When I became a doctor, I thought I could overcome the pain and death I would see. I was wrong | Joanna Cannon

People always tell me that I was brave enough to apply to medical school in my thirties. But for me, the bravest thing was to walk away as a doctor after 10 years.

I always wanted to study medicine, but believing that I wasn’t smart enough, I left school at the age of fifteen and didn’t return to education until my thirties. Despite discovering the self-confidence I lacked as a teenager, moving forward was difficult. Personal commitments meant great mobility and money was always tight. The ultimate goal is to keep us all going, though, imagining the kind of doctors we wanted to be. We did not dream of awards or rare diseases that bear our name. Each of us dreamed of being a doctor who made a difference. Doctor fix things.

You spend five years in medical school learning how to fix things, but after graduation, when you spit in a hospital ward, you soon discover that there are many things in life that you cannot fix. It’s a hard lesson. Especially in under-funded and understaffed landscapes; If everyone in the NHS did just the job they were meant to do, the entire system would collapse within 24 hours.

It wasn’t the workload that I struggled with. The long hours and lack of resources, I could handle, because everyone had to. What I found really impossible was the emotional load. As a doctor, you know you are going to witness upsetting things. You know you will hear people give out devastating news. You will watch people die and you will see the most terrible ordeal. Being present in these vulnerable moments of a stranger’s life is a privilege, but it also becomes a burden, like me, if you are unable to let those moments pass. You never know how you will react to something until it is right in front of you. I thought I was strong enough to handle it. I thought life experience would help me. I was wrong. I collected those painful moments and carried them through until I was mentally and physically fine. Until their weight started crushing me.

Ironically, medicine is not the place to break, and I knew I needed to find a coping mechanism very quickly, so I started writing. Writing allowed me to escape, a door to another world, but it also helped settle my thoughts. On my lunch break (if I had one) I would sit in the hospital parking lot and empty my head on a page. I wrote a story that I don’t think anyone would read (I thought my mom might read it), but this story has become so goat and sheep problemIt will be a Sunday Times bestseller. But with such an unexpected success, I had to make a decision. Were you a doctor or a writer?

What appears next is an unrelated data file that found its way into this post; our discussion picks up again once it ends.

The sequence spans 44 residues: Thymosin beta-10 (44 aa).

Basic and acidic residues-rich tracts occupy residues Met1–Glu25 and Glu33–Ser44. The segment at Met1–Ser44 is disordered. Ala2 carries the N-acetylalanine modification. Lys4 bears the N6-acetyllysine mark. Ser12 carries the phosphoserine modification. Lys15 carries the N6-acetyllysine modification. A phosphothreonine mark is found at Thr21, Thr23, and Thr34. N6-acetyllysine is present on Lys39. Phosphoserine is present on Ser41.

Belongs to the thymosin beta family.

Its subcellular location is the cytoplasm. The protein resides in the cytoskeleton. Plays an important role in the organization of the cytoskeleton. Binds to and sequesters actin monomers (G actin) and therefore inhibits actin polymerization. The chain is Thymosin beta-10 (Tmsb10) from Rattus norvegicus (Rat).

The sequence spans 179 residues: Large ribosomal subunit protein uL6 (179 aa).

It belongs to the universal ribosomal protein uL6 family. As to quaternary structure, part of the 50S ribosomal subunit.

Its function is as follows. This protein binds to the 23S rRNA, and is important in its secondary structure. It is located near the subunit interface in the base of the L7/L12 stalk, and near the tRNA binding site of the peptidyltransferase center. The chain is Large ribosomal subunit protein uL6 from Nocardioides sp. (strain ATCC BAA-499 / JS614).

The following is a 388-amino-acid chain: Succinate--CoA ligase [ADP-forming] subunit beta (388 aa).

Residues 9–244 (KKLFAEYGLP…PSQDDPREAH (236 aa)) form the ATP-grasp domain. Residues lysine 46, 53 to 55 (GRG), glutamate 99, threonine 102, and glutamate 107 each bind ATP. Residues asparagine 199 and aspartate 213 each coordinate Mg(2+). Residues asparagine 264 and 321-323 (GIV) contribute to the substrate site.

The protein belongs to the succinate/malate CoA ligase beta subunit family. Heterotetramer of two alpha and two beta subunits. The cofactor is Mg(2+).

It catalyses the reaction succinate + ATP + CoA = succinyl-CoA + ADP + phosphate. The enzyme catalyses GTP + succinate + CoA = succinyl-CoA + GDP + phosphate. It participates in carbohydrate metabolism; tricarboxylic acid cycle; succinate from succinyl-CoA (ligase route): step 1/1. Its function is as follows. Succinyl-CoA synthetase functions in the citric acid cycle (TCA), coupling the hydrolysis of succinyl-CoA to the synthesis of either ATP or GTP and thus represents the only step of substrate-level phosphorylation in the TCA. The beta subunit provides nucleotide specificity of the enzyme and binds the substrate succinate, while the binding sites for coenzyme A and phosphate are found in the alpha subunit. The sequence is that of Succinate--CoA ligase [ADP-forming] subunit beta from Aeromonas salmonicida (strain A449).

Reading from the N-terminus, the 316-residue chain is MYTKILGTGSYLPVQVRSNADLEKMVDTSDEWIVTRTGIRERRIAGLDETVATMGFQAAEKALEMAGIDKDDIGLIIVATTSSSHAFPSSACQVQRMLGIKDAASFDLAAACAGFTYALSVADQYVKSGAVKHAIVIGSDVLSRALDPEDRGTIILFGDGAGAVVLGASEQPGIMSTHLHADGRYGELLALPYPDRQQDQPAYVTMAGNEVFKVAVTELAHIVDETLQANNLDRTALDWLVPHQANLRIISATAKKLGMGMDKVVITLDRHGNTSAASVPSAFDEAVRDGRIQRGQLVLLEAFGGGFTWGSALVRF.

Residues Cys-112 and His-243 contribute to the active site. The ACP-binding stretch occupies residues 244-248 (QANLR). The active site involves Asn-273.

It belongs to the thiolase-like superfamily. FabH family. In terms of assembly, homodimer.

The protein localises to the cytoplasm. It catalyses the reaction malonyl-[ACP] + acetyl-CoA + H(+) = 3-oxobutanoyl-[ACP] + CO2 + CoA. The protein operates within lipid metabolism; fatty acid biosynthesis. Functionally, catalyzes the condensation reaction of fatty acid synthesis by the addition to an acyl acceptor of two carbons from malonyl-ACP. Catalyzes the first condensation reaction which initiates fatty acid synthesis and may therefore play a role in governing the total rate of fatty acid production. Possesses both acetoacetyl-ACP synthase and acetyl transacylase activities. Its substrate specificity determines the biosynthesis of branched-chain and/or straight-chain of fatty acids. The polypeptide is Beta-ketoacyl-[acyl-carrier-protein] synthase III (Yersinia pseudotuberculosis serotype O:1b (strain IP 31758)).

Whenever I tell people that I no longer practice medicine, there is always a rhythm of silence. Quiet judgment. Because medicine is not just a job, it’s a job profession. As for the invitation, it is a dangerous word, because we use it as an excuse poor working conditions and the absence of quality of life, and anyone in a caring profession would be expected to tolerate things that no one else would tolerate simply because they had some kind of divine calling. After the silence, people usually gather themselves together, smile, and say, “Well done to you.” And that was really it, mentally and physically.

At this point my parking book had been sold to HarperCollins, the stress of work and the emotional stress of the medications made me feel so unwell that my GP sent me for an urgent cancer referral. Fortunately I did not have cancer. I’ve been suffering from burnout (a dangerous term because it refers to something that is obvious and obvious, but often goes unnoticed, even by the person on fire). Writing, something I had started as a form of therapy now gave me an exit ticket, a chance for self-preservation, and I took it. It wasn’t a decision I took lightly. I worked hard to get to this point, but I knew that if I didn’t put myself first, I would eventually disappear.

I still work in the wings now, but as a volunteer. Because I don’t miss reading ECGs and writing prescriptions, I miss patients. It was only about patients. Since I left medicine, I’ve been called out for many things. Snowflake. weak. I was told I don’t have a backbone. All of this may be true, but there are times when you need to focus on yourself. If you have come a long way on the road, it makes no sense to turn around. Dangerous, approx. But I don’t regret my decision for a second, because coming back and leaving, is often the safest route of all.